Philip: Well, I doubt this is the one they would have chosen for me, but I think that at that stage I was showing some sort of ability in drawing and doing things like that. So I think they probably felt that it was something that I had a natural leaning towards. And my parents were in West Africa and in a way were, sort of, out of the decision-making process. So that’s how it came about. My great aunt, I have to say, was a very formidable woman and I’m not sure that the principal of the art school that I went to was particularly keen on having me, but my great aunt made Lady Wellington in “The Importance of Being Earnest” look quite tame. “No” was not a word that featured in her vocabulary. So I found myself in art school, I have to say, probably much to her credit.

Lucy: Right. Well, you always do need a cheerleader behind you, I think.

Philip: Yeah, you do.

Lucy: I think sometimes we’re a little bit slow to come forward. So especially when you’re quite nervous about your abilities at the beginning of life. And which art school was it?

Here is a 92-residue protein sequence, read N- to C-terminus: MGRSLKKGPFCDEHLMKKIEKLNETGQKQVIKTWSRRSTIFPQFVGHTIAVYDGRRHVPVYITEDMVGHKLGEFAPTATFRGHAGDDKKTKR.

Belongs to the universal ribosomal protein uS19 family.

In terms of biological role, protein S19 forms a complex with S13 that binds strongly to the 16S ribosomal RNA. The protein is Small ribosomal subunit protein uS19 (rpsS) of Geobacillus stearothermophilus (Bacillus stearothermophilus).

Philip: I went to Farnham many years ago. It’s changed into something rather grand. I think it’s the West Surrey College of Art and Design or something, but in those days it was just Farnham Art School.

Lucy: And it was a general course or sculpture specifically?

Philip: Well, it was general, to begin with, and then you specialised in your chosen subjects and mine was always sculpture. I mean, I really didn’t feel particularly simpatico with painting or any of the other things. I just wanted to do sculpture. So I was fairly single-minded about it.

Lucy: And so when did it become a job? When was that first commission or payday for your work?

Philip: It’s interesting you should ask that, because one of the things I realised at art school is that most of the people that I was there with went into teaching, and the last thing I wanted to do was to go into teaching. I really wanted to do the thing.